From Trackpedia

Jump to: navigation, search

Proper lubrication is one of the most critical parts of our track toy maintenance. We've gone to the experts to get answers on some of the most frequently asked questions on lubrication, and what we need to keep our cars and motorcycles running smoothly.

Q&A with Royal Purple

Some of our friends at Royal Purple took some time to answer some questions from our Trackpedia members. Patrick Burris and Jared Martin work in the race engineering department over at Royal Purple, and shared with us some of their input. If you'd like to discuss these Qs and As, hit the "discussion" tab, up above. We'll collect new questions, and send them a new one each month!

Trackpedia: My track car is also my daily driver/pleasure car. I put lots of miles on it between track days. I've always followed the OEM Recommendations, should I consider different options if the car will spend time on the track?

Royal Purple: As long as the engine is not consuming oil the OEM recommend viscosity should be fine. Because of their inherent greater resistance to heat, higher viscosity indices and shear resistance, the use of a high quality synthetic oil is recommended to provide ample protection during the week and for the spirited driving during weekend track days.

Trackpedia: What is the typical operating temperature for engine oil, and when do I need to consider running an oil cooler?

Royal Purple: Typical oil operating temperatures in a naturally-aspirated, liquid-cooled vehicle is 220F. For competition vehicles with oil operating temperatures regularly above 220, or for turbo applications not so equipped from the factory, I would recommend running a oil cooler. For every 20 degrees of oil temperature you see beyond 220F, you reduce the life of the oil by half, regardless of brand or base oil type.

Trackpedia: For my manual transmission, what options do I have with respect to the fluid that I run, and how can it affect the performance of the gearbox?

Royal Purple: Quality manual transmission specific fluids should provide smother shifting as compared to the typical ATF that most manual transmissions use today. We do not recommend straying from the manufacturers specified type of lubricant (i.e. if a gear oil is recommend stick with an appropriate GL-rated fluid).

Trackpedia: What are the signs your oil is breaking down?

Royal Purple: The only real way to find out if the oil is breaking down is to have the oil analyzed. Used oil analysis will not only let you know if it is time to change the oil it can also give you a good indication how the engine is operating. Used oil analysis can show you if you have fuel dilution a internal coolant leak or excessive bearing wear.

Trackpedia: What is the most important thing to do for your oil before taking the car on the track?

Royal Purple: Checking the oil level to insure it is full and checking to see if it is time for a oil change. If it is time to change the oil or past time to change the oil go ahead and change it before hitting the track. Be sure to check your coolant levels as well, as indicated previously, excessive temperatures will reduce oil life.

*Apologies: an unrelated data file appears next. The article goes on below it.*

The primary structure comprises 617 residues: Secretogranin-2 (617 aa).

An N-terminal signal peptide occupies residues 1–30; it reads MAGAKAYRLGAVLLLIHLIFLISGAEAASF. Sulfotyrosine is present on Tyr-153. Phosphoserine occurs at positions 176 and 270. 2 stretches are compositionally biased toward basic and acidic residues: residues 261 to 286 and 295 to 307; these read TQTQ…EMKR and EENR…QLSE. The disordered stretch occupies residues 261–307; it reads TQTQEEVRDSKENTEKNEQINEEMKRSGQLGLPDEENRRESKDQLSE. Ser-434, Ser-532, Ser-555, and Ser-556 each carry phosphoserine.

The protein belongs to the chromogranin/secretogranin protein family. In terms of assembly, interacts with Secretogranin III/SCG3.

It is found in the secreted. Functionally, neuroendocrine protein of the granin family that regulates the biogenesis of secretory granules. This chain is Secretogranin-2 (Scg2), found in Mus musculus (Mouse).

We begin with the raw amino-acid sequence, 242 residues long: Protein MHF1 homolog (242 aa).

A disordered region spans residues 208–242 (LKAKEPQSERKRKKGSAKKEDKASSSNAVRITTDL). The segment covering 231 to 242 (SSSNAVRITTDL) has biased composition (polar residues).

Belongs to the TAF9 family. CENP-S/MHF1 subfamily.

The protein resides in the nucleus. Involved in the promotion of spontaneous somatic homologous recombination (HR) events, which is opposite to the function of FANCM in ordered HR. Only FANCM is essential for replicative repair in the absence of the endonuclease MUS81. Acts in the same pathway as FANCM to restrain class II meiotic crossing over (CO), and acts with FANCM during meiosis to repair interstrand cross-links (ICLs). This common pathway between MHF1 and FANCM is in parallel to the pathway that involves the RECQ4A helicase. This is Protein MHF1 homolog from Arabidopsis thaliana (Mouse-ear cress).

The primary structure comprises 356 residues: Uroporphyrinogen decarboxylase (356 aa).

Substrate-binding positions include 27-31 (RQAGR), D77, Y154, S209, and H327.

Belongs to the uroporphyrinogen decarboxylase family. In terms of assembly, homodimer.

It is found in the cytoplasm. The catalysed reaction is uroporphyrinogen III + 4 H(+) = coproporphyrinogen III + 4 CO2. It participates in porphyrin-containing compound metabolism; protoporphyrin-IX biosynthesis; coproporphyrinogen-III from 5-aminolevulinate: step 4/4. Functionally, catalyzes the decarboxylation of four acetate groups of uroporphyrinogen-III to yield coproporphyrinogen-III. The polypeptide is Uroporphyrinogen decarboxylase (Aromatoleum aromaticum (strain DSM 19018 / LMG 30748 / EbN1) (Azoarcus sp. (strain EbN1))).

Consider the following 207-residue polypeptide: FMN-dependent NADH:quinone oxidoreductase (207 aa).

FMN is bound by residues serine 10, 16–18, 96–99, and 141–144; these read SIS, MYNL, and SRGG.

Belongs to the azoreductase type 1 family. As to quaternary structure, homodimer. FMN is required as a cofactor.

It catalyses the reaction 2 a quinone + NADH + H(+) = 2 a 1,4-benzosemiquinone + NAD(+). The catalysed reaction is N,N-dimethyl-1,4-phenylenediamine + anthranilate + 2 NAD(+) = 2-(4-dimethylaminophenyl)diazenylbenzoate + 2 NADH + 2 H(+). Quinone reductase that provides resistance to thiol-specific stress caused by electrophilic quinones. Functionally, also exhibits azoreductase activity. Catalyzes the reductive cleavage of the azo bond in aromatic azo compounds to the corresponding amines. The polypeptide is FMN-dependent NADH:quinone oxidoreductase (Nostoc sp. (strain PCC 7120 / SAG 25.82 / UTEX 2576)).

Trackpedia: What are the most common mistakes racers/drivers make regarding oil?

Royal Purple: Using a heaver oil than necessary thinking more viscosity equates to better protection. Just because you are taking the car to the track does not mean that you need to use a 20w50 oil. If the engine have been running 5w30 then that's what you need to run at the track. Viscosity is simply resistance to flow; it does not directly correlate to the film thickness of a given oil. Using an oil which is too viscous can actually increase engine oil temperature due to fluid friction. As well, even though the gauge may indicate increased oil pressure, this does not mean increased wear protection. In most cases it means the opposite as the too-viscous oil may be starving components with tight clearences (cam bearings, rod/ main bearings, etc.). If you strongly feel you need added protection for track days, it's time to change your oil brand, not the vis.

New Question of the Month for April:

Trackpedia: I have heard various differing opinions on the difference between 5w30 and 5w50 oils. I was under the impression that if I wanted good startup flow and high RPM protection I would want to expand the range between the first number and the second number. Is this true?

Royal Purple: It's somewhat of a double-edged sword. Depending on engine clearances, a 50W at operating temp may give you added protection, but in our opinion the cons of wide span multi-vis oils outweigh the pros for most applications. To turn a 5W at 40C to a 50W at 100C takes quite a bit of VI improvers (polymer) which tend to decrease the oil's shear stability. Additionally, as we discussed last month, unless and engine has been specifically built loose to accommodate a 50W, engine oils temps may increase and shear stability decrease even further both of which will reduce oil life due to a ramped rate of oxidation and viscosity loss. Additionally, the higher operating temp viscosity will rob horsepower and/or fuel economy in tighter engines.

Oil Starvation